EDITING : 2018.4.9 월 14:53
The Gachon Herald
South Korean police suicides on the rise
gherald  |  g.herald1984@gmail.com
폰트키우기 폰트줄이기 프린트하기 메일보내기 신고하기
Updated : 2018.04.05  17:46:04
트위터 페이스북 미투데이 요즘 네이버 구글 msn

 Police officers are at risk of mental health problems, but often fail to receive support.
[Herald Interview] From writing speeding tickets to arresting criminal suspects to calming a knife-wielding drunken man, police officers deal with almost every emergency situation imaginable.

 These everyday heroes, however, often end up with mental health problems as they serve and protect the public. In the past five years, as many as 100 law 1) enforcement officers have killed themselves, 27 percent more than the 79 who died while on duty during the same period. Last year alone, 26 took their own lives, up 44 percent from 18 in 2012. Nearly half of the deaths were linked to work-related stress, according to the Korean National Police Agency. Police authorities and society 2) at large should promote better understanding of mental illnesses and provide effective ways to seek help, a police officer who attempted suicide a few years ago said.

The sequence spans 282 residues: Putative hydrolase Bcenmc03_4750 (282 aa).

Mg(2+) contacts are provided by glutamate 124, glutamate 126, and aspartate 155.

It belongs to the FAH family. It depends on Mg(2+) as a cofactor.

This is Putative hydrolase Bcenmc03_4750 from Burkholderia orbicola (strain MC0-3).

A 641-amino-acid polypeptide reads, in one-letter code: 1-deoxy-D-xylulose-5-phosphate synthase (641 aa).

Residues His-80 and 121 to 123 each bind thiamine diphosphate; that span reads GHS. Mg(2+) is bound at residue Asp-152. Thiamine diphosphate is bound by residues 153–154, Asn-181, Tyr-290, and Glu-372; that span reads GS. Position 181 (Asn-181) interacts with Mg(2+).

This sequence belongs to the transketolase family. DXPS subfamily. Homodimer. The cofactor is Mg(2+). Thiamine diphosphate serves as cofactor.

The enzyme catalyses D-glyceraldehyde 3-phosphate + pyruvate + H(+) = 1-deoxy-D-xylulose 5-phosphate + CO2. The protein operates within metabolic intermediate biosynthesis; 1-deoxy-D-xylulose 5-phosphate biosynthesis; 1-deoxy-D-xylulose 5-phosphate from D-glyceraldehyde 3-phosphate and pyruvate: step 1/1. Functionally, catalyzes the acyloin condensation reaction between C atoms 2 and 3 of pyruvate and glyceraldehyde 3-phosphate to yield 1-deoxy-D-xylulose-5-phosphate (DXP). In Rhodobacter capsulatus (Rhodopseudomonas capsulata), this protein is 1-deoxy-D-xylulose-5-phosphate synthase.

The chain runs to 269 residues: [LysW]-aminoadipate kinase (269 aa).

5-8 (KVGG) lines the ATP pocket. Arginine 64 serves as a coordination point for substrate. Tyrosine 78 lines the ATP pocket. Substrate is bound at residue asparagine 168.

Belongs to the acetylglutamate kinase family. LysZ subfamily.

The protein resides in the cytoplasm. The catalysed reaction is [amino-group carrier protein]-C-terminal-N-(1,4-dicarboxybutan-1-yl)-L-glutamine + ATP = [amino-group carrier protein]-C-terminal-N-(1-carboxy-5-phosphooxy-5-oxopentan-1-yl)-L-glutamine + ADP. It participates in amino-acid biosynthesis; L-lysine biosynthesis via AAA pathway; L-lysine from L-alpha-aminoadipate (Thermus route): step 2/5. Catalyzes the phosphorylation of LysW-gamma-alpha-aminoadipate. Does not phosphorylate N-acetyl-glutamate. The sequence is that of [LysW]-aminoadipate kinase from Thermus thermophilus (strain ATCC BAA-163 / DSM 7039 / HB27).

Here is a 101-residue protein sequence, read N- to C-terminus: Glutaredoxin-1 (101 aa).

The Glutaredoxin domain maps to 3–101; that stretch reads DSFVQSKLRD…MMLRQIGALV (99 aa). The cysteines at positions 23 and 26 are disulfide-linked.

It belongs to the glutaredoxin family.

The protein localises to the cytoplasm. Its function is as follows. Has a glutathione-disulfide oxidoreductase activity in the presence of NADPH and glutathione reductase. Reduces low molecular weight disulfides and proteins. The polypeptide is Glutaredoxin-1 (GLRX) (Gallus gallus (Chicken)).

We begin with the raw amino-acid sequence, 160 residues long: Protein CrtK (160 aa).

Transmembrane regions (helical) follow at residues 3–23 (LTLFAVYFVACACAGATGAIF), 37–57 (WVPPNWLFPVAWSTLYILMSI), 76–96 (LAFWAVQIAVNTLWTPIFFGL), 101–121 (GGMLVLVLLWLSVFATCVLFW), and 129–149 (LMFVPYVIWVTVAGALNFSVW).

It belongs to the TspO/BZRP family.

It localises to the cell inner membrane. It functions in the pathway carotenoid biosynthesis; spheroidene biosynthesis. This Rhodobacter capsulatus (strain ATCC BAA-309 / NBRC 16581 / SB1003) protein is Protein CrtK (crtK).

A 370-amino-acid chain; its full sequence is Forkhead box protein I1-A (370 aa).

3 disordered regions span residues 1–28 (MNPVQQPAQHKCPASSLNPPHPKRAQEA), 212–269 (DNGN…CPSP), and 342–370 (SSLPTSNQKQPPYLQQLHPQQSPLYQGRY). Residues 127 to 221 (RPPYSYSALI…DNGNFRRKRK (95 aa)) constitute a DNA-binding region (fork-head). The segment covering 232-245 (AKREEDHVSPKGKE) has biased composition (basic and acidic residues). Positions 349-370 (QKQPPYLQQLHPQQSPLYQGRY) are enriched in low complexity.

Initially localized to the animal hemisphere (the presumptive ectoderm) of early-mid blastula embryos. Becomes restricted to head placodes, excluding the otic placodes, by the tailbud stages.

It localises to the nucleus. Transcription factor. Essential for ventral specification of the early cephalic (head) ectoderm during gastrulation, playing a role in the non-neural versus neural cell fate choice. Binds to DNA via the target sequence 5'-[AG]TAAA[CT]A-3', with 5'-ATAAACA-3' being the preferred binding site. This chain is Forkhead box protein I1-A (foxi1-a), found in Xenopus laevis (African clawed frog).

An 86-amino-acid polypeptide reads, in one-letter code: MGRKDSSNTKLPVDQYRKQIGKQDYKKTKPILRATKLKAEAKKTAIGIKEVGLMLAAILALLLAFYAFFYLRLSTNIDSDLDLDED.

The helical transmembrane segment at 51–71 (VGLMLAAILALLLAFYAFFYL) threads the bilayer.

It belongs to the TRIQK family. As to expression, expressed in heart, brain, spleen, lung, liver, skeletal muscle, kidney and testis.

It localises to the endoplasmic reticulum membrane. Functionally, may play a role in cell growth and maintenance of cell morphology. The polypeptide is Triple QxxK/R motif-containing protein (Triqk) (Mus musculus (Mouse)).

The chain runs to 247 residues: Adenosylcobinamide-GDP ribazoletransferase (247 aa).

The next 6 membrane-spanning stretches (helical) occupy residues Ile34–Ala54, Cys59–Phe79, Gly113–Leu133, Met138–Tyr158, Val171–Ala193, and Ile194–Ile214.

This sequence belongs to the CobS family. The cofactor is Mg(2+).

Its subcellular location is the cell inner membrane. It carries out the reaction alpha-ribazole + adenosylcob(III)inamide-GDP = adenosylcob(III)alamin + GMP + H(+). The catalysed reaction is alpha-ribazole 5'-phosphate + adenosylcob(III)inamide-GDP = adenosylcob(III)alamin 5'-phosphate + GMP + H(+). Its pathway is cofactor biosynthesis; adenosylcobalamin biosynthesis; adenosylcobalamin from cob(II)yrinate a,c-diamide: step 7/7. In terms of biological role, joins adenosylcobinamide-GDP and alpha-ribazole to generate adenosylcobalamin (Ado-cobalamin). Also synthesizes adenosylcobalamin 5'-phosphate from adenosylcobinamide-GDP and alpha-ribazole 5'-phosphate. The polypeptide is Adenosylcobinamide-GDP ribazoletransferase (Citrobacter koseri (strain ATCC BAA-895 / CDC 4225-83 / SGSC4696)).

“It’s just the nature of our job that we experience traumatic events while on duty. And many police officers have or are at risk of serious mental health crisis,” the senior police officer -- who asked not to be named as he was not 3) authorized to talk to the media -- told The Korea Herald.